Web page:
And we’ve all probably written one of those—likely more than once. But knowing how frustrating it can be to receive those kinds of messages, in my next few posts, I’d like to offer some tips to avoid writing them.
Today’s tip: Cut, cut, cut.
If it helps you get your thoughts together, write as much as you want to—at first. But then, before you hit “send,” go back and cut anything that’s unnecessary. Remember, your readers are busy people, and you don’t need to waste their time.
Start with any pithy stories that don’t directly support your message. This is a business email, not a social forum, so ditch ’em.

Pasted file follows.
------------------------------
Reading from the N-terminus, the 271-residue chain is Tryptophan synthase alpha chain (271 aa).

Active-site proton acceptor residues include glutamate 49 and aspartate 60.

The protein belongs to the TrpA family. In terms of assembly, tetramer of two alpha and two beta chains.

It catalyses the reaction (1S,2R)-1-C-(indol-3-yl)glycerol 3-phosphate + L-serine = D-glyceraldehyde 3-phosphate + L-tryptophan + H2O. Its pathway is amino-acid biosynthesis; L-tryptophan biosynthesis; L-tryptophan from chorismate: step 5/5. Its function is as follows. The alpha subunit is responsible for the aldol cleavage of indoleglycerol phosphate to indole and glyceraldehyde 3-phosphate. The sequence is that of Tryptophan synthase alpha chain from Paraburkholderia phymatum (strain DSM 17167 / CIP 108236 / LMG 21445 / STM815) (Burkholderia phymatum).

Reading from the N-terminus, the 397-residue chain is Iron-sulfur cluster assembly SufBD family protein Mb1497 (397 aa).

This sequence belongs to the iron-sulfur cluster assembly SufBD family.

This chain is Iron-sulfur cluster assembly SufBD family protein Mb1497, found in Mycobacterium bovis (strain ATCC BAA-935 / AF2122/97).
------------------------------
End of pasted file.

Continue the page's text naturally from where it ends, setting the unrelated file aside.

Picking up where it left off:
If your writing style mimics your in-person conversational voice, you’ve probably used a lot of colloquialisms, which tend to be roundabout and wordy. That’s fluff. Ferret it out and ditch it. Your audience is in a hurry and willing to skip parts to get to the point of the email. Choose those parts for them.
Look for places where you might have repeated yourself—even if it’s in different words. Get to the point of the message, say it once, and get out.
Once you’ve removed some of the unnecessary parts, you might need to massage what’s left so it flows OK and makes sense. Be sure to reread your email a few times before you send it on its way. Just remember: The less work your audience has to do to understand your point, the more likely they are respond the way you want.